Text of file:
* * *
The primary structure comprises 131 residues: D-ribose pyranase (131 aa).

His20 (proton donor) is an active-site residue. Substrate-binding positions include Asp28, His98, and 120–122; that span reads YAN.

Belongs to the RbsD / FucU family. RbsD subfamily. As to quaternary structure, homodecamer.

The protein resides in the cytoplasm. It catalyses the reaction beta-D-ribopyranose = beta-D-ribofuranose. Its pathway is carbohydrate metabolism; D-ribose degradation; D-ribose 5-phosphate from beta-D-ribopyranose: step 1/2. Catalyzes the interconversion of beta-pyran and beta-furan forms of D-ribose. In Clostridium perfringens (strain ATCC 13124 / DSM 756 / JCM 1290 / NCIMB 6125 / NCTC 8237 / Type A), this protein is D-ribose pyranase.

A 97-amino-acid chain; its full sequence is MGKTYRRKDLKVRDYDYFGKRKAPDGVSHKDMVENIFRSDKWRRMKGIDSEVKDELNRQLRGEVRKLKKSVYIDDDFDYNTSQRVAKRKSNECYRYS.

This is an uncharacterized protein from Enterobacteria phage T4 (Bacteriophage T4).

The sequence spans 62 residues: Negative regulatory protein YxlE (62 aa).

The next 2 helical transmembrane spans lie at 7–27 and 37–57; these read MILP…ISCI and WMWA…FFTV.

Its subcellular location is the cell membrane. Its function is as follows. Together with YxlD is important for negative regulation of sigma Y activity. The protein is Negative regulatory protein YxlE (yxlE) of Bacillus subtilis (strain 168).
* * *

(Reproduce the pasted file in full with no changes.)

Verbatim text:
The primary structure comprises 131 residues: D-ribose pyranase (131 aa).

His20 (proton donor) is an active-site residue. Substrate-binding positions include Asp28, His98, and 120–122; that span reads YAN.

Belongs to the RbsD / FucU family. RbsD subfamily. As to quaternary structure, homodecamer.

The protein resides in the cytoplasm. It catalyses the reaction beta-D-ribopyranose = beta-D-ribofuranose. Its pathway is carbohydrate metabolism; D-ribose degradation; D-ribose 5-phosphate from beta-D-ribopyranose: step 1/2. Catalyzes the interconversion of beta-pyran and beta-furan forms of D-ribose. In Clostridium perfringens (strain ATCC 13124 / DSM 756 / JCM 1290 / NCIMB 6125 / NCTC 8237 / Type A), this protein is D-ribose pyranase.

A 97-amino-acid chain; its full sequence is MGKTYRRKDLKVRDYDYFGKRKAPDGVSHKDMVENIFRSDKWRRMKGIDSEVKDELNRQLRGEVRKLKKSVYIDDDFDYNTSQRVAKRKSNECYRYS.

This is an uncharacterized protein from Enterobacteria phage T4 (Bacteriophage T4).

The sequence spans 62 residues: Negative regulatory protein YxlE (62 aa).

The next 2 helical transmembrane spans lie at 7–27 and 37–57; these read MILP…ISCI and WMWA…FFTV.

Its subcellular location is the cell membrane. Its function is as follows. Together with YxlD is important for negative regulation of sigma Y activity. The protein is Negative regulatory protein YxlE (yxlE) of Bacillus subtilis (strain 168).